The federal government's independent testing of Bakken crude oil's content and chemical composition is ongoing after its launch last fall, and the North Dakota Petroleum Council (NDPC) has launched its own testing program. Indications Tuesday were that eventually the government and the industry will share their respective test results.
The Hazardous Materials Office in the Pipeline and Hazardous Materials Safety Administration (PHMSA) met with representatives of the North Dakota producers' group on Tuesday.
"The council representatives [NDPC] met with hazardous materials people for the first time to discuss joint interests in the safe transportation of crude oil," a spokesman with the Pipeline and Hazardous Materials Safety Administration (PHMSA) told NGI's Shale Daily on Tuesday.
"The council acknowledged their initiation of crude oil testing with the intent of sharing those results at some future date.
"[In the meantime], PHMSA is waiting for the results of ongoing testing to help us more properly characterize that [Bakken] type of oil [in North Dakota and Montana].”
The agency's test results are not out yet, and there is no target date for releasing the results.
NDPC said last Friday it has launched its own study with the help of an independent engineering/management consultant and laboratory, contracting with Turner, Mason & Co. and an independent lab. An NDPC spokesperson said the results of the council's study will be provided to PHMSA, in addition to proprietary data that individual companies are already sharing with the agency. PHMSA Administrator Cynthia Quarterman told Congress recently that the industry was providing the confidential data.
"Data collected in this study also will be provided to the American Petroleum Institute as part of a collaborative industry effort to develop best practices and industry standards for crude oil testing and classification," the spokesman said.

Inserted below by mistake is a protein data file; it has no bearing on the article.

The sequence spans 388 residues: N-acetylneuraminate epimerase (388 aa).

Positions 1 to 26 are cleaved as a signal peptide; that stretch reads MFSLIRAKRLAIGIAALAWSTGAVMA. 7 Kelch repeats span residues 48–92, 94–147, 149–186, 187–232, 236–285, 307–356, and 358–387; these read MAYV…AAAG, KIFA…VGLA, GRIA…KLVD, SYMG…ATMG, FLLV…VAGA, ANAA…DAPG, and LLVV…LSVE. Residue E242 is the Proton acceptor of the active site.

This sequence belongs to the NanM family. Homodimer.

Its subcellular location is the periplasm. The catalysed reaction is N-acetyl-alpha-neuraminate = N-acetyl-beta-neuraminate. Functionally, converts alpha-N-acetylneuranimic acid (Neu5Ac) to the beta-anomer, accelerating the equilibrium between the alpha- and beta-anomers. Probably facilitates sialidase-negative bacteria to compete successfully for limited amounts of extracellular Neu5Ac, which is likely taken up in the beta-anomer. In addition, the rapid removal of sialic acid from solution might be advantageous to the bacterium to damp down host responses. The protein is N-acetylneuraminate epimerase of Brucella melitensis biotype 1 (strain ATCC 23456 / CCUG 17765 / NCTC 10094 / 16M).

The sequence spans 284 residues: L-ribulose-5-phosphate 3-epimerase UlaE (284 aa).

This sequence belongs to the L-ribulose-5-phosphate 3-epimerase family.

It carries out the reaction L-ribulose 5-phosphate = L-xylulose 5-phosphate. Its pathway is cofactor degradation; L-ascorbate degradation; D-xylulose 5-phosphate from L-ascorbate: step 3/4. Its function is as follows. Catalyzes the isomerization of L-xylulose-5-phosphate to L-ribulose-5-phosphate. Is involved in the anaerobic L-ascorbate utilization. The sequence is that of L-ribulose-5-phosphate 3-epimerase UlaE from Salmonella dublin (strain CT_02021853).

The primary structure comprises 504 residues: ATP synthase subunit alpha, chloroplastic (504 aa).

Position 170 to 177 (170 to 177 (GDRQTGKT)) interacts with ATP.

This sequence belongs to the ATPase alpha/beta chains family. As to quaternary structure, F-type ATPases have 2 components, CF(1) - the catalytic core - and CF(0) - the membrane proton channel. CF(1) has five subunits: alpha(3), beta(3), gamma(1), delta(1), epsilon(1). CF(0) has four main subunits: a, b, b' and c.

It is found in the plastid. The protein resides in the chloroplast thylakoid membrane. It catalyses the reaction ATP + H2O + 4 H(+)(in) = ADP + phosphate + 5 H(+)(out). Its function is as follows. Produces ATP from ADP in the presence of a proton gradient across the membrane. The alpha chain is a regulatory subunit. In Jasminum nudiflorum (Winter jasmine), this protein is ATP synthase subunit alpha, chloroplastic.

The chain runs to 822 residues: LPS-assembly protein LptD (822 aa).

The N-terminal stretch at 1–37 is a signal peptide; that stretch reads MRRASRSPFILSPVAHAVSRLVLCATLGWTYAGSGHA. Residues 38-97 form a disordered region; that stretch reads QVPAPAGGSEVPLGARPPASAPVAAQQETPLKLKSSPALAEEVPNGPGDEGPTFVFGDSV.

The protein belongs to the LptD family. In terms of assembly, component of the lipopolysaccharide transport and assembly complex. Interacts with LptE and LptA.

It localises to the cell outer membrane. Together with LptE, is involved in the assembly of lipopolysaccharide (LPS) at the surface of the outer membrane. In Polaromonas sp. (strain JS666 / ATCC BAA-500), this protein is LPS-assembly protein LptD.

NDPC said its study will collect multiple samples of Bakken crude from 12 locations and six rail depots throughout the Williston Basin in North Dakota and Montana over several weeks. Progress on the study will be updated at the Williston Basin Petroleum Conference on May 20. The NDPC is one of the sponsors of the conference.
NDPC Vice President Kari Cutting said the Bakken light crude is comparable to other light sweet crudes based on the information the industry has to date, "but we know that some have questioned whether it is somehow different. This study will provide a thorough, third-party analysis to help regulators and industry determine the facts so we can make decisions based on sound science."
As evidence of the industry's commitment to safety, Cutting pointed to producers three years ago supporting the building of state-of-the-art rail tank cars that exceed government requirements. "The oil and gas industry's goal is to reach zero incidents,” she said.
Early this year PHMSA issued a safety alert on Bakken crude oil, warning that the light, sweet crude may be more flammable than traditional heavy crude oil (see Shale Daily, Jan. 3).
PHMSA began its testing last fall at an independent laboratory that was looking at the boiling point and flash point for Bakken crude oil, but it subsequently decided to test broader parameters, and that has extended the time for the testing, the spokesman said.
"They wanted to study the corrosive nature of the oil and other flammable parameters, so with the added requirement, we've had to extend the time period for these tests, and our hazmat office has yet to come back and let us know when they expect the test results."
PHMSA's alert and testing program has stemmed from preliminary inspections the agency conducted after the crash of a BNSF train carrying crude oil near Casselton, ND, in late December (see Shale Daily, Dec. 31, 2013), and a derailment in Alabama and a catastrophic oil tanker train crash that wiped out a small Quebec town during the last half of 2013.